Notably, the FY 2025 proposal differentiates the maximum award based on the institution a student attends, setting a lower maximum award ($7,495) for students enrolled in proprietary (for-profit) institutions. For-profit colleges leave students, on average, worse off than public or private nonprofit institutions, with lower earnings and higher student loan debt. Amid concerns of a rise in for-profit enrollment post-pandemic, it seems the goal of differentiating Pell amounts would be to sway prospective students toward enrolling in nonprofit institutions where their award would have more “purchasing power.” ED often applies different federal financial aid eligibility rules for for-profit and nonprofit institutions. For example, the “90/10 rule” states proprietary institutions (but not nonprofit institutions) must receive at least 10% of their revenue from non-federal funds. Similarly, under the latest “gainful employment” regulations only for-profit colleges or non-degree programs in any sector would lose aid eligibility if they failed debt-to-earnings thresholds. I applaud the effort to steer students to enroll in nonprofit institutions that on average leave students better off. Still, I worry what precedent it sets for future presidents to propose limits on the Pell grant based on the colleges a student attends.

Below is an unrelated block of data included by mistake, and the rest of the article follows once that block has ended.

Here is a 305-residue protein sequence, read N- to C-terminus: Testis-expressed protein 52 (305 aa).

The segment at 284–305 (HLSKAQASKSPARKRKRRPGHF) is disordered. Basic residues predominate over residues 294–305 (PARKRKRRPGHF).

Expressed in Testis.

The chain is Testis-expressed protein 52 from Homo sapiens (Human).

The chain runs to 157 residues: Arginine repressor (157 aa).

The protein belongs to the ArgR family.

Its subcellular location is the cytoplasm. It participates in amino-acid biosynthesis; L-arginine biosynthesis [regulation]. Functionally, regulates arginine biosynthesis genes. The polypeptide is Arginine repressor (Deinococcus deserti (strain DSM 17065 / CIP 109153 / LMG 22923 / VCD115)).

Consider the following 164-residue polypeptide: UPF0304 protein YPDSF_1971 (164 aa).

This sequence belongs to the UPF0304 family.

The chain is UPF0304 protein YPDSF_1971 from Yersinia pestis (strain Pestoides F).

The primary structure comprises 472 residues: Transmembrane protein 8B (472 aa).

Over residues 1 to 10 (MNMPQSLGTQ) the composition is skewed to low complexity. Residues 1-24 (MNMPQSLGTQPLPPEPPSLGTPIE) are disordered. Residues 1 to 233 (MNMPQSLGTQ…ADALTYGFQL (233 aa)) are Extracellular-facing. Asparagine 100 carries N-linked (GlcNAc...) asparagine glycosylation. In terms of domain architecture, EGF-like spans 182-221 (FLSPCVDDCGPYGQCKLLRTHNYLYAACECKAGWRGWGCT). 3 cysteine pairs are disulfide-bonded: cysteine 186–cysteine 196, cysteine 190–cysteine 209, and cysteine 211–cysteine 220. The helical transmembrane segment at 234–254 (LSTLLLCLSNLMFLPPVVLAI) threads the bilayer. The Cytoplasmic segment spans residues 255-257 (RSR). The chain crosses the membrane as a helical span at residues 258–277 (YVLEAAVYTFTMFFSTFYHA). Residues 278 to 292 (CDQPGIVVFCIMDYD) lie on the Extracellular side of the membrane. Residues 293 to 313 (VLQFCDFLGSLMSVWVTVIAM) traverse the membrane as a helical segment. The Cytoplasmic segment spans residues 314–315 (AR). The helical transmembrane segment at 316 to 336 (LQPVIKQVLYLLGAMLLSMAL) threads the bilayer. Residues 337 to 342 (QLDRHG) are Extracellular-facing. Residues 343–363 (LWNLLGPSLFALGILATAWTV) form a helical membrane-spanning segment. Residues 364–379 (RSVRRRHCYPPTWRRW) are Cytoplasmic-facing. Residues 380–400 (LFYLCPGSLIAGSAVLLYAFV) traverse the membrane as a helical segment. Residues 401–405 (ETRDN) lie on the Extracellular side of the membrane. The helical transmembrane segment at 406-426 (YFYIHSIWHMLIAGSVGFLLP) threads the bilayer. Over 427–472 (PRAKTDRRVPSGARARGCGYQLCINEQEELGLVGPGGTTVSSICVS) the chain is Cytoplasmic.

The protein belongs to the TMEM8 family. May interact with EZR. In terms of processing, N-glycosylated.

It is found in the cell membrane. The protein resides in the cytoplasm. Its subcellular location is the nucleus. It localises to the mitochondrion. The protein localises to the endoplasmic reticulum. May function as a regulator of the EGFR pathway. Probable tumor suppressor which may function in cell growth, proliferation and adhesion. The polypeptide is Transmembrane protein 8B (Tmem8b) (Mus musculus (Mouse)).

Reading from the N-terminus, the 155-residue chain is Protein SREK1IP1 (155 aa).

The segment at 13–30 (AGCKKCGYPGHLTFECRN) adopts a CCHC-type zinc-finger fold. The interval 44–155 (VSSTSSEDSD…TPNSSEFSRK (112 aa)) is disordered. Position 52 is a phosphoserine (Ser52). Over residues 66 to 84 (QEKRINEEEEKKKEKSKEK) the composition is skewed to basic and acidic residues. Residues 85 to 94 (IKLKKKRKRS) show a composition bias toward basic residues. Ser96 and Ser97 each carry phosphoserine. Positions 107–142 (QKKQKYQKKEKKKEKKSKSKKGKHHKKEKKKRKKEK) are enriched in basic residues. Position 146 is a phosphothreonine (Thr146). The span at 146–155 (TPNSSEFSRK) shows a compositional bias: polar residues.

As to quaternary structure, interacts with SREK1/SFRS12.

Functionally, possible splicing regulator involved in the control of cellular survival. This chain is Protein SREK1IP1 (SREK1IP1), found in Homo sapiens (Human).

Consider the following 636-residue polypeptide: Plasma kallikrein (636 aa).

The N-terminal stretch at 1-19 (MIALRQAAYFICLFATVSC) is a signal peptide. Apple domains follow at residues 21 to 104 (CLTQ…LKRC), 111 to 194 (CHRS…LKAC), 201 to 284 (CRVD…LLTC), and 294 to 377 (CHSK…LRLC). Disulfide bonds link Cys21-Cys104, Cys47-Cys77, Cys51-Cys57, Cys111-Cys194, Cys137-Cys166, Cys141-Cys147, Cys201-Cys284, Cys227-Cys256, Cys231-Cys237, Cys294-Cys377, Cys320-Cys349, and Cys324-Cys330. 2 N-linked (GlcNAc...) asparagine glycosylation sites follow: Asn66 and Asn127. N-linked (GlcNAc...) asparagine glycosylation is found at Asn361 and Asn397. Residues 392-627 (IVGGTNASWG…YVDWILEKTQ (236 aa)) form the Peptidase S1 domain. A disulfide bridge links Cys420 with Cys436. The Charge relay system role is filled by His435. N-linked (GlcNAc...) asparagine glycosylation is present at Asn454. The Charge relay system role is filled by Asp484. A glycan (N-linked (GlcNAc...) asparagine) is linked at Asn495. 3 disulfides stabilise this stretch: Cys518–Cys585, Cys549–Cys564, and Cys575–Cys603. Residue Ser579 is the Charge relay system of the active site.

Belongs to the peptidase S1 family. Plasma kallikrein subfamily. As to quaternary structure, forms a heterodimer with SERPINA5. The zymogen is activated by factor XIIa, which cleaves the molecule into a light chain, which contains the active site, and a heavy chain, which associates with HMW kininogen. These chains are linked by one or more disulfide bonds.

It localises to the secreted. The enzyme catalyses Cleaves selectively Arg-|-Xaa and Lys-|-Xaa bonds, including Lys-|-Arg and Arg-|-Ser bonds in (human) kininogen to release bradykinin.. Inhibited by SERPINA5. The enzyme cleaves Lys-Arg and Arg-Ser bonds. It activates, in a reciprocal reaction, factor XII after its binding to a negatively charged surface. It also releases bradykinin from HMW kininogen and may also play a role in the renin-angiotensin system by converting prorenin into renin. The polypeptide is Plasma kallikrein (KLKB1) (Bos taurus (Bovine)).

The Pell Grant is the crown jewel of the federal higher education system—it opens the doors to postsecondary education for millions of students a year who otherwise would not be able to afford college. Pell is the foundation upon which additional college access and success initiatives are built and in the FY 2025 budget and beyond should be preserved and increased to fulfill our nation’s commitment to higher education and social mobility.

Far more resources are needed to enforce civil rights law in our nation’s schools

Rachel M. Perera